Thirty Mile Fire continues to burn out of control; thunderstorms spark new blazes
Seattle Times staff reporters
Seven to 10 small fires were burning today in the Pasayten Wilderness Area to the north. Another spot fire was being attacked in the Twisp River Valley and another on Lucky Jim Bluff in the Methow Valley.
Though the Thirty Mile Fire was slightly dampened from the thundershowers, it continued to burn out of control today in the hot weather - around 80 degrees at noon and climbing.
"This bugger is a sleeping giant waiting to wake up," said fire behavior specialist Chuck Vickery.
Efforts to fight the fire were hampered yesterday by radio-communication problems and concerns about drinking water that had been brought in for crews Wednesday. It tested positive for a form of E. coli and firefighters were told to empty their canteens while more water was brought in.
No one was reported ill from the water, but the water and radio problems "cost us probably half a day," said fire information officer Don Ferguson.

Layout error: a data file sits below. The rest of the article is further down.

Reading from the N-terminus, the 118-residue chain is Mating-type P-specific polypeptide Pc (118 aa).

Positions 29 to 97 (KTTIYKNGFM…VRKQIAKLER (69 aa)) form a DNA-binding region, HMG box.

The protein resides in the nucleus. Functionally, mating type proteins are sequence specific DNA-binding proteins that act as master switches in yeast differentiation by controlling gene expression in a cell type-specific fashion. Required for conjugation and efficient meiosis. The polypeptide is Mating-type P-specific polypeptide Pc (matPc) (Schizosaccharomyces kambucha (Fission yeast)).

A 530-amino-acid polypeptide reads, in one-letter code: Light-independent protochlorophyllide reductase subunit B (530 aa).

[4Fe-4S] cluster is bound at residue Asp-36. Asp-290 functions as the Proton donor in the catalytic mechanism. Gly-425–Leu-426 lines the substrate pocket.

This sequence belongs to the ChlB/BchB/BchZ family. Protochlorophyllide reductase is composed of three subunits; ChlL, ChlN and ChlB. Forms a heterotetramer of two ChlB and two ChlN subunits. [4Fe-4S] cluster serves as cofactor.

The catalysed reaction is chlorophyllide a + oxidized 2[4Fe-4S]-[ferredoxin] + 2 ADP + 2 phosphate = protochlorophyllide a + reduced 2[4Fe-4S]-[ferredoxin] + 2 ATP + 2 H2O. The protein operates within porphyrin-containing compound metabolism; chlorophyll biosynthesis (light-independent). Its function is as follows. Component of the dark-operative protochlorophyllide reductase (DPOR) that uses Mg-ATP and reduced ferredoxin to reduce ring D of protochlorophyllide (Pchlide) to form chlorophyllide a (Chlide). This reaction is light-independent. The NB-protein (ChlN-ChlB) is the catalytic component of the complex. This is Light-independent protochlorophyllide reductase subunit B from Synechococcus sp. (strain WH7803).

Meanwhile, investigators began piecing together what led to the deaths of four firefighters in the blaze Tuesday.
"We do not want this to happen again," said Jim Furnish, a deputy chief of the U.S. Forest Service who is leading the investigative team. "We are grieved at the deaths of these four young people. It is important our agency be held accountable."
The fire has consumed 8,200 acres in the tinder-dry Okanogan National Forest. Fueled by heat and wind, it exploded from a 25-acre blaze into an inferno Tuesday afternoon, trapping a fire team sent in to control it.
Investigators concluded interviews with survivors yesterday afternoon, Furnish said, calling the interviews "extremely productive. Some were quite lengthy - several hours."
It will be weeks before reports are ready, though, he said. "It's like putting together a 14-person jigsaw puzzle."
The four who died had deployed their emergency fire shelters but were engulfed by flames. Four other firefighters and two hikers were injured.
Crews worked yesterday to connect fire lines with hiking trails, roads and natural firebreaks, and officials were optimistic but had no estimates on how soon the fire might be contained.
"We feel good about it," said incident commander Joe Stutler. "We've got plenty of resources coming in and we're going to hammer it. You're not going to be reading about this fire in September."
Temperatures reached into the 90s again yesterday and humidity dropped as the morning gave way to afternoon, frustrating firefighting efforts. By last night, thunderclouds had rolled in, raising fears of lightning strikes.